Welcome, Anton Casey, to Social Media 101 (3 credits)

Someone just learned that social media is public, even when it is set to private. The case of Anton Casey has shown that nothing is hidden online.

1. “Private” on social media is still public

In response to this event, sites like mothership.sg have tried to be helpful, offeringadvice like “The moral of the story? Always set your Facebook account to private.” Great advice! Online privacy! Of course, that’s utterly impractical. Facebook is not for privacy. If you want privacy, you write your thoughts down in a hard copy diary, in a personal language you invented, with a complex cipher. Then you burn the diary. Then you eat the ashes.

Facebook is for showing off your rants and getting affirmation in return. Facebook is the gamification of popularity. When you want to be publicly private about your latest bitchfit, you go to Facebook and set it to “friends”. Safe, we think.

2. Social media has been gamified – ‘friends’ are not friends

Guess what, Mr Casey thought that too, and was wrong. A good look at the screenshot of his offensive posts shows the sharing set to “friends” – perfectly typical for anyone’s “private” posts.


Guess his 'friends' were really his enemies.
Guess his ‘friends’ were really his enemies.

Someone in his ‘friends’ list took offense, and that’s not surprising if you’re a popular guy with lots of money and a wide social circle, as Mr Casey probably is. Anton Casey called it a “security breach” in his apology on the sgtalk forum. Ha! Security breach! In the way that “I left my wallet and phone on the table and went to the toilet” is a security breach.

Screen Shot 2014-01-22 at 1.17.00 am

It’s a ‘security breach’ only as much as Casey thinks Facebook is a bank vault.

3. The Internet will find you

Privacy is a myth. In the Internet age, determined people with vast resources (like the police, or the CIA) can track you down and find out all sorts of crap about you online. In fact, bored people with nothing better to do with their time and no resources other than a broadband connection can do just as well these days, as mega troll account SMRT Limited (Feedback) CSI-ed Casey’s profile, work email, boss’ work email, address, mobile number, and the sense (from some of his Facebook posts) that he behaves like quite an ass online (like many of us).

Knowing that everyone around you could potentially know all about everything you hold dear is a great security for good online behaviour.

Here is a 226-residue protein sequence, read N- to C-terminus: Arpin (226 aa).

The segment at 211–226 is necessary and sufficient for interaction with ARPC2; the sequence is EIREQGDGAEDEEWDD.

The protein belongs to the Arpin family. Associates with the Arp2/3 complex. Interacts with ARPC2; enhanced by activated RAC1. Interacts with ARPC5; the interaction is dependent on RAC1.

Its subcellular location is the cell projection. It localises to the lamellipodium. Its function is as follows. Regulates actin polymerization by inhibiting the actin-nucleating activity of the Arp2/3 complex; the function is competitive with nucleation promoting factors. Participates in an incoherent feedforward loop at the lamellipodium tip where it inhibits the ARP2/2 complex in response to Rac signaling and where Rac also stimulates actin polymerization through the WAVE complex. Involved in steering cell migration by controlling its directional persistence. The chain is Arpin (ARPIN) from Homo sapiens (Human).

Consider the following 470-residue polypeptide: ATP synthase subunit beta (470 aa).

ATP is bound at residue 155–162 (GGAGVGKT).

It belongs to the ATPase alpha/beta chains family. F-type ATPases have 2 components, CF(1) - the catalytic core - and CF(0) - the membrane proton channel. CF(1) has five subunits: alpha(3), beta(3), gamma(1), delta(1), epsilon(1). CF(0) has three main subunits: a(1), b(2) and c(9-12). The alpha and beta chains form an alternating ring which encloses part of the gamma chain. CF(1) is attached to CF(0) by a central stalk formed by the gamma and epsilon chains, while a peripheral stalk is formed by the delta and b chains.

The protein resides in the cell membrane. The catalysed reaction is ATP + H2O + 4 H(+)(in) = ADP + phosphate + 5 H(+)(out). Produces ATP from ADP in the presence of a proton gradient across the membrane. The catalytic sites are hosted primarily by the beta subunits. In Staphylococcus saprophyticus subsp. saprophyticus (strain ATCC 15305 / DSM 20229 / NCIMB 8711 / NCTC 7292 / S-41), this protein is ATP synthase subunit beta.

Being an ass is a statutory right in the Internet age.

4. The Internet never forgets

In fact, you can see that the poor fellow already tried to change his FB name to “Anson Stasey”, but the Internet never forgets (his FB URL still said “anton.casey”) and the poor little rich guy eventually deleted his Facebook account. And his Twitter account. And his wife’s Facebook account. His work email is probably flooded with threats too.


5. Mind the trolls, watch for rabid wolves

The Internet is everyone’s new second home (first home for some). That includes entitled mockers like Casey, bigger trolls like SMRT Limited (Feedback) and some outright liars and twisters of the truth, like that-website-that-shall-not-be-named, which propagated a Youtube video Casey apparently made and uploaded weeks before the incident and tried to pass it off as taunting Singaporeans in the wake of the FB expose (when in fact Casey was probably mocking someone else).

As in life, there’s always a bigger fish. Online, there’s always a bigger bully. Everyone who wants to die of old age must watch his own words and steps online, offend only those he/she can afford to offend, and only to a degree that he/she can afford to offend them. The most offhanded comment, taken out of context and twisted grotesquely, can draw a frenzied crowd of bloodthirsty online zombies.

Welcome to Social Media 101. It’s a jungle out there.

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